lundi, juillet 05, 2004

Yellow Onion, White Onion

I once knew a man, slight in stature but no less handsome, with salt and pepper hair and clear green eyes. He was rich, charming, cultured and Italian. He lived in an ultra modern house high up on a hill on a corner. He knew many people - all the ones one should know for social and political climbing - and many more one would be better off never having met. He threw large, lavish parties in his steel and glass house that was filled with thick, heavy art and philosophy books in different languages. His walls were covered with all the collections one should have - Liechstenstein, Warhol, and Matisse, among many others. He had a weakness for black and white photography, especially by a woman who was fond of photographing her own children in the nude - an echo of his weakness for much younger women than himself.

I met him at a cocktail party, one of those soirees you get invited to and go because you'd always wanted to see the inside of houses in that area. We had seen each other many times since, mostly at parties, where he would be sure to bestow a compliment on me in passing, like a priest flicking holy water on his way down the aisle.

One evening he invited me over to dinner at his house, and we sat talking on his impeccably white Le Corbusier sofa under the Liechstenstein. At some point in the conversation, he had exclaimed,

"You are so surprising! You don't have any of the same preoccupations of other rich women I know."

I burst out laughing and asked what had ever given him the idea that I was rich. I silently mused at how little he knew me.

Months later, he invited me and some friends to his house for a late dinner of pasta, a special dish he wanted to prepare for us to continue the impromptu spirit of the evening. I was meeting the rest of the group at his place, and on my way there, he called to ask if I would pick up an onion for the special dish.

"It must be a white onion," he insisted, "the mushrooms would not be able to stand up to the yellow ones."

I was mildly annoyed since I was almost there, but most especially because he had changed his mind about where and what to eat several times over the course of the evening before finally settling on cooking at home. Just as I as I had parked my car and was about to run in to the store, my friend Oksana called. A stunning East European with long straight black hair as thick as her accent, she was calling to see if I was already there. I mentioned I was about to go in to the store to buy an onion.

"He asked me to buy an onion, too," she said. "But I am going to be late, so if he needs it for the dish..."

"Did yours have to be white?" I asked sarcastically.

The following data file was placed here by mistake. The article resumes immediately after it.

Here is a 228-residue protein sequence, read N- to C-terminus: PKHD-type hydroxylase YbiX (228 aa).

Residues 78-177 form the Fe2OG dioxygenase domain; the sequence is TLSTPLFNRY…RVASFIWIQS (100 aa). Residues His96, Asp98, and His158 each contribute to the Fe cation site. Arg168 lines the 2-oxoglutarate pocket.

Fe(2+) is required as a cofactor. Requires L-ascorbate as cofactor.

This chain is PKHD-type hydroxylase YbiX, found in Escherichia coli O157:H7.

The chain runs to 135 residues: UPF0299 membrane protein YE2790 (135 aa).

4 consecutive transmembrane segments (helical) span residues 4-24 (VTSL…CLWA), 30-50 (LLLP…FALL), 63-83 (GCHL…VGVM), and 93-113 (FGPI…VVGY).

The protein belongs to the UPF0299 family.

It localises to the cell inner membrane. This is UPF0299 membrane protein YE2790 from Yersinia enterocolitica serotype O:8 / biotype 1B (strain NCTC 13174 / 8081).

"Don't you think it's strange he asked us both to buy an onion?" I said.

"I think we need to talk," she said.

When I arrived, I proffered him the onion at the door as I kissed his cheeks on either side in greeting.

"Oh, you needn't have," he said, taking the bag from me absent mindedly and gesturing towards the kitchen with it, "Julia brought one earlier."

Biting my tongue to not say something impertinent, I went inside to find the other members of the group gathered in the spacious steel appliance-filled kitchen, most of them standing around awkwardly in their socks in expectation. Julia, a very young Asian who was in town visiting, had a slightly dreamy smile on her face that couldn't help looking ever so slightly triumphant. Apparently her shockingly yellow onion had already been chosen to be part of the special dish. I watched with detached amusement as he stiffly dashed around the kitchen, wiping every surface and rearranging things on the countertops to be perfectly lined up.

Up to that point, I had thought him cultured and sophisticated, but as he continued to obsess without ever offering those of us who had arrived post-onion a drink or a seat, I thought to myself that I may have been brought up with modest means, but I certainly was taught how to receive guests.

Finally, I broke the stalemate by offering to open the bottle of wine I had brought and serve it to the group. This meant looking in the drawers for the wine opener, something I sensed I shouldn't do without asking which one.

He nudged me out of the way and opened the drawer behind me, which was at least three feet in length and held the most organized, entensive collection of flatware I had ever seen.

"Now that's a bigger drawer than I expected it to be," I mused. The girl next to me laughed.

He turned to me and looked at me askance, "Why is it that you say things in a way that make me think it's not what you mean?" he said.

I had no idea what to say. I had really only expressed surprise at the size of the drawer. What could he possibly think I could have meant? Did he think it was a comment on his height? Surely not on the size of his member in proportion? In that moment I realized to my utter astonishment that I unsettled him.

To be continued...

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